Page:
"The story of slavery's origins in Virginia"
In The Icarus Syndrome, Peter Beinart tells a tale as old as the Greeks—a story about the seductions of success. Beinart describes Washington on the eve of three wars—World War I, Vietnam, and Iraq—three moments when American leaders decided they could remake the world in their image. Each time, leading intellectuals declared that history was over, and the spread of democracy was inevitable. Each time, a president held the nation in the palm of his hand.
"Review of America's Foreign Interventions"
From the mid-1650s through the 1660s, Henry Morgan, a pirate and outlaw of legendary viciousness, ruled the Spanish Main. He ravaged the coasts of Cuba and America, striking terror wherever he went. Morgan was obsessive. He had two driving ambitions: to possess the beautiful woman called La Santa Roja and to conquer Panama, the "cup of gold".
"Not your usual Steinbeck novel"
James Conaway's remarkable bestseller delves into the heart of California's lush and verdant Napa Valley, also known as America's Eden. Long the source of succulent grapes and singular wines, this region is also the setting for the remarkable true saga of the personalities behind the winemaking empires. This is the story of Gallos and Mondavis, of fortunes made and lost, of dynasties and destinies.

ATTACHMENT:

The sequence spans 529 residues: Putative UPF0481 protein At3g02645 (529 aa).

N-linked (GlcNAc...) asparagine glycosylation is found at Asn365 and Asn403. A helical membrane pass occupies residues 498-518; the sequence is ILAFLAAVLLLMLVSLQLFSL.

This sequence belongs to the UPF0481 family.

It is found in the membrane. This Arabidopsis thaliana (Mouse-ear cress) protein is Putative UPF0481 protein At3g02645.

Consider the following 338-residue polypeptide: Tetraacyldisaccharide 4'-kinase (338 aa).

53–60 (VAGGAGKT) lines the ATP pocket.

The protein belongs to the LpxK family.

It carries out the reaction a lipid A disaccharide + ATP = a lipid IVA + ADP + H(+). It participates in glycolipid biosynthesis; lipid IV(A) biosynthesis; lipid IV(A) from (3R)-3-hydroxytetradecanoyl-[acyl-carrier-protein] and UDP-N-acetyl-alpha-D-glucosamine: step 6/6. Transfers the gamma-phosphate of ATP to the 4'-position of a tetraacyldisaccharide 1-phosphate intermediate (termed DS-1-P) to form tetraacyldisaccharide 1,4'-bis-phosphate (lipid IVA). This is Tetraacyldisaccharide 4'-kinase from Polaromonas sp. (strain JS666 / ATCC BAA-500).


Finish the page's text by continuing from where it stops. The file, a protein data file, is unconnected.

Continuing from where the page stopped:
"Excellent But Marred by Non-Stop Mispronunciations"
Joshua Hempstead was a well-respected farmer and tradesman in New London, Connecticut. As his remarkable diary - kept from 1711 until 1758 - reveals, he was also a slave owner who owned Adam Jackson for over thirty years. In this engrossing narrative of family life and the slave experience in the colonial North, Allegra di Bonaventura describes the complexity of this master/slave relationship and traces the intertwining stories of two families until the eve of the Revolution.
Travelers and traders taking the Santa Fe Trail's routes from Missouri to New Mexico wrote vivid eyewitness accounts of the diverse and abundant wildlife encountered as they crossed arid plains, high desert, and rugged mountains. Most astonishing to these observers were the incredible numbers of animals, many they had not seen before - buffalo, antelope (pronghorn), prairie dogs, roadrunners, mustangs, grizzlies, and others. They also wrote about the domesticated animals they brought with them.
Benjamin Franklin is perhaps the most remarkable figure in American history: the greatest statesman of his age, he played a pivotal role in the formation of the American republic. He was also a pioneering scientist, a best-selling author, the country's first postmaster general, a printer, a bon vivant, a diplomat, a ladies' man, and a moralist - and the most prominent celebrity of the 18th century. Franklin was, however, a man of vast contradictions.